Fourth place The Poison In Peaty pushing him to Paris: “It’s relentless; almost demonic”
peated adam described the demon of fourth place at the Commonwealth Games in Birmingham last summer as the “poison in my veins” fueling a relentless pursuit of a trailblazing third gold medal at the Paris Olympics in 2024.
The American swims very well Michael Phelps is the only man to have won the same swimming event at three Olympic Games. Peaty, 28 next month, could be next. from Japan Kosuke Kitajima retained the 100m and 200m titles in 2008, but no breaststroke swimmer has ever won three Olympic crowns in the same event.
On the clock, Peaty still appears to be one of the safest bets for the 2024 Games, despite the setbacks of this season. His world record of 56.88 seconds, the fastest of his 17 swims ahead of anyone else in history, is one second faster than any other man has ever swum, an ocean relative: The second biggest gap between #1 and #2 over 100m on any shot is 0.25sec on the backstroke.
But in Birmingham at the Commonwealth Games last summer, Peaty’s Project Immortality – his aim to set a Beamonesque-type record – went off track when he not only suffered his first 100m loss since his big season of 2014, but completely missed the medals. in the 100m.
He went on to win the 50m title, a prize his pantheon lacked. The win ‘sealed’ his racing days for England: ‘I know this is my last Commonwealth…it sealed it because I knew I had won the 50 and I could do it even one bad day in a bad week. I could still win and tick all the boxes.
Not the 100m box, though. Fourth place as England celebrated gold for team-mate JAmes Wilby left him “gutted”. It was, he said in Summer, “like a train wreck”.
Peaty had taken nearly six months of training after Tokyo, had a starring role in “Strictly” and a taste of life that his dedication in the pool had kept at bay. It showed when he bombed Birmingham.
What Peaty gained from the loss
Peaty withdrew from the European Championships, where Wilby ended a stellar summer season with the European 200m crown, and went to “think and decompress”. He had thought himself good enough to take on hungry rivals with no race training and only three full weeks of specific tank training. A rare mistake but which, according to Peaty, is now paying off.
When asked if the loss was helpful, Peaty replied The temperature & SOS: “Incredibly helpful. It’s like poison in my veins. He never wanted to “live that again”.
The defeat prompted him to demand from his coach Mel Marshall:
“Make me angry! I don’t want… child’s play; I want the old Mel back, right now; I need someone who’s going to say ‘you’re going to play, you’re going to fight, you’re going to do it. ‘age “.
Adam Peaty – Photo, with Mel Marshall, courtesy of MM
No excuses. Lots of hunger. Everything to track down and prove. Any set Marshall puts him in practice, Peaty recalls the pain of fourth and asks if a 5k session can be 6, “if I go 12x50s max is there an option to go 20?”
A man who has matured and profited from the events of 2022, Peaty adds, with a ripple of nervous laughter:
“People call it a competitive advantage. But for me, it’s more than a competitive advantage. It is relentlessness. It’s almost demonic, it honestly overwhelms me. “
Adam Peaty – photo: Adam Peaty on his way to defending the crown in Tokyo – by Patrick B. Kraemer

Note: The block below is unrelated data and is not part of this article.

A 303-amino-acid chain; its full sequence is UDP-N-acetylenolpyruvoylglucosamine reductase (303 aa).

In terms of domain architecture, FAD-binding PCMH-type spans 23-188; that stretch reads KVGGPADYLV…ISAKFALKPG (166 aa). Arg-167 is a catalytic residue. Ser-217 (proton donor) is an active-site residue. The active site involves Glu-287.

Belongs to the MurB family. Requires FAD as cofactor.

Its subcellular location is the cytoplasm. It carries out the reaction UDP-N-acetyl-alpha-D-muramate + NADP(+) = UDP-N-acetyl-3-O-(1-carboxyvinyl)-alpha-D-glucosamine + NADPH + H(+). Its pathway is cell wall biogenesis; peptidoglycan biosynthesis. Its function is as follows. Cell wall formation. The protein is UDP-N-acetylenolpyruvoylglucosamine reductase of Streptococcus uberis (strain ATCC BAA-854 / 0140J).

Rather than turn away from such feelings, Peaty embraces them. He grew a Spitz-style mustache so he’d see “Maverick” in the mirror every morning and now sports a new brass knuckles tattoo that recalls the power of a peat punch when he’s not. is in no mood to compromise: FUEL across his fingers on one hand, RIDE, on the other side, so the pugilistic reach drives every stroke and thrust he makes in breaststroke.
It’s ‘going to be quite difficult, especially not being able to see George for a long time’, says a man who has won 32 out of 45 gold medals for Britain and England since 2014. Peaty will leave Britain in early December, ‘test myself without expectations’ at the World Short Course Championships in Melbourne, then stay in Australia for eight weeks of training under the Aussie sun. Peat says:
“I’ll be staying out on Christmas and New Years Day. And that’s just what’s needed now.” I’ve realized over the past few years that the more successful you are, the more comfortable you feel and feel you deserve more, when in reality it should be the other way around. You would have to suffer more to get the same, if not better, results. So I made this executive decision that I’m in now for the next two years. It just has to work and to do it, you have to suffer.
Peaty Adam – photo courtesy of Speedo
Family life changed abruptly in September when Peaty and his girlfriend Eiri Munro announced an amicable breakup. As difficult as the timing was, says Peaty, it also helped him see the next two years at the Paris Games as a chance to channel all his energies into swimming “less from a pressure point of view than ‘a point of view of freedom’.
“It takes a really good support network,” says Peaty. “Eiri was brilliant. She has always been a brilliant mother. I have nothing bad to say about her. For me, even though we’re apart, it’s about making sure we’re still a team and we still have that common goal. For young George – and “for me, to really cement my legacy now,” he says.
“These next two years are probably the most important of my career,” concludes Peaty. “I know the price of what it’s going to take for the next two years and Mel knows the price.”